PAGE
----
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Energy and Our World

Southern Europe Sees its Energy Advantage - and Takes it
Southern Europe Sees its Energy Advantage - and Takes it

For decades, the countries at Southern Europe have been the economic laggards when compared to their European peers, if not the First World as a whole.  For example, in order to join the European central currency, the Euro, in 2001, Greece’s external debt had to be minimized. (Source). That didn’t matter much for the first few years of the 21st Century, as Greece faced almost permanent debt crises no matter what was done to bolster its economy. (Source). During this period, the countries of Northern Europe consistently performed better economically than their ostensible peers in Southern Europe.

That has all now changed.  Southern Europe now leads the way in the European Union in growth rates.  Two countries in Southern Europe, in particular, Greece and Cyprus, now find themselves with advantages that recently seemed unachievable. However, thanks to the desire to transition to renewable energy and the negative effects on the economies of other European countries caused by the war in Ukraine, Greece and Cyprus , home of abundant sunlight and close proximity to natural gas supplies in the Eastern Mediterranean, now find themselves the potential economic all-stars of Europe.

As the continent continues to try to switch to renewable energy, Greece and Cyprus are taking an ambitious and perhaps more intelligent, balanced and cautious approach. At the annual Eastern Mediterranean Business Summit held in New York City in late April, Greek and Cypriot officials spelled out how their countries are benefitting from the new reality, and what their future plans are. Unlike much of the rest of Europe, which a decade ago shifted overwhelmingly toward renewal energy production, both Kostas Skrekas, Greece’s Minister of Development and Investment, and George Papanastasiou, Cyrpus’s Minister of Energy, made clear that they will be pursuing the development of natural gas resources along with seeking the development of renewables and export of green energy.  Indeed, both countries are continuing with the development of natural gas infrastructure, including supporting a private pipeline from the Israeli natural gas fields in the Mediterranean Sea off the Israeli coast to transport natural gas to Europe, depending on its economic viability in business terms and given its hydrogen-ready potential, and notwithstanding the complications and additional costs from the Gaza War and the Lebanese instability.

“We will support any project that helps Greece and helps Europe to diversify from the Russian gas and also increases the supply of gas based, of course, upon market signals” noted Mr. Skrekas, striking a far more rational and practical stance than so many of his European counterparts have taken over the last few years.  Mr. Papanastasiou added that the European Commission has decided against funding any projects that relate to fossil fuels.  “Perhaps we are moving at a pace that the existing technology cannot support the pace we are going towards transition” he cautioned, reminding the West that if the desire for energy transition outstrips the technology and raw materials needed to achieve that goal, the results can be the opposite of what was intended.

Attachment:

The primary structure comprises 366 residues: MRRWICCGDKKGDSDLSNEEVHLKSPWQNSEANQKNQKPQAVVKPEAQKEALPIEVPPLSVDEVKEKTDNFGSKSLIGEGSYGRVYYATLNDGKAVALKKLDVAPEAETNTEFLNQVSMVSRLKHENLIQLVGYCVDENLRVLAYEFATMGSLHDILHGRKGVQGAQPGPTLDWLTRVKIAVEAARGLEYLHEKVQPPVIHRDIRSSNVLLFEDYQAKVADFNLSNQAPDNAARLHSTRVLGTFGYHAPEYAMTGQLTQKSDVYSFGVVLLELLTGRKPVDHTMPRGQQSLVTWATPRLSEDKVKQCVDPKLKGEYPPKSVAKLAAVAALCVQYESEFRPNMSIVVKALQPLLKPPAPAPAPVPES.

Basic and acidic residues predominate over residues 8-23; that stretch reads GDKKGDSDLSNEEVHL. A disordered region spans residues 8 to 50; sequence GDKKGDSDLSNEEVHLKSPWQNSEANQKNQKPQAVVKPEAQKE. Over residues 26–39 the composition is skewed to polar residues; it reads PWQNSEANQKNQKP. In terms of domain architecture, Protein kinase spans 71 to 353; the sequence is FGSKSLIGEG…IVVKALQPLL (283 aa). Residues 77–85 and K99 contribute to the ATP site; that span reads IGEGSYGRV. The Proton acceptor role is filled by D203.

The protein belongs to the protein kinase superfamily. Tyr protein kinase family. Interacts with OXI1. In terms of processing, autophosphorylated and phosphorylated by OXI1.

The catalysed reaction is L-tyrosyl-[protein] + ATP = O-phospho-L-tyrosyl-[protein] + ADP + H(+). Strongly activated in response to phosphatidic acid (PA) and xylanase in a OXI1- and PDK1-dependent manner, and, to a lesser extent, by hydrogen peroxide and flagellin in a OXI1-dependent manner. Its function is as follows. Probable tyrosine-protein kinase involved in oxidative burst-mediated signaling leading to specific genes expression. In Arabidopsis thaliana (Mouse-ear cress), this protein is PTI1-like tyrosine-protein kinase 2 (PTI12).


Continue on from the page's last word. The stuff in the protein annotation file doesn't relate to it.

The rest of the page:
The pragmatism expressed by the Southern European leaders stands in sharp  contrast to the all-or-nothing approach pursued for decades by much of the rest of Europe, and portends well for the countries involved.  Unlike Germany, which in 2010 threw caution to the wind with its energiewende program that in effect refused to develop any energy program that was not renewable, and thereby resulted in creating Europe’s tremendous energy vulnerability after Russia attacked Ukraine, the Southern Europeans seem determined to protect their traditional energy sources while they also expand into mass production of renewables.

“We have to take this opportunity, “ explained Minister Skrekas, “to diminish our dependence on critical materials coming from China.”  “Now again, it is very clear that we have to exploit our local resources, and in Greece we have many minerals and many critical materials. For instance, we have the potential to cover the entire needs of Europe in gallium, which is crucial for the green and digital transition.”  Cypriot Minister Papanastasiou agrees, and notes that “despite part of Cyprus being occupied (by Turkey), Cyprus is very stable politically.  There is some instability right now in the Eastern Mediterranean with the war between Israel and Hamas, that could result in some civil unrest,…but as Cyprus remains stable this is part of what I think the US now sees in Cyprus, as Cyprus remains stable.”  He added that “if Cyprus decides to provide natural gas to Egypt, that is also to help keep stability in the region.”

Long term observers of Southern Europe and of Europe as a whole may be shocked at the thought of countries like Greece and Cyprus being the new bullwork of stability and potential economic all-stars of the continent, but that now seems more and more to be the case. The longer both nations can maintain their stability and induce investment, the easier it will be for both to continue. That will portend well not just for the nations at issue, but for the region and the continent as a whole. It will be a great irony if, as the EU single currency passes its 30th birthday, it is the smaller countries of Southern Europe, long the economic laggards, who will lead the way both in energy transition and economic vitality as we move into the future.

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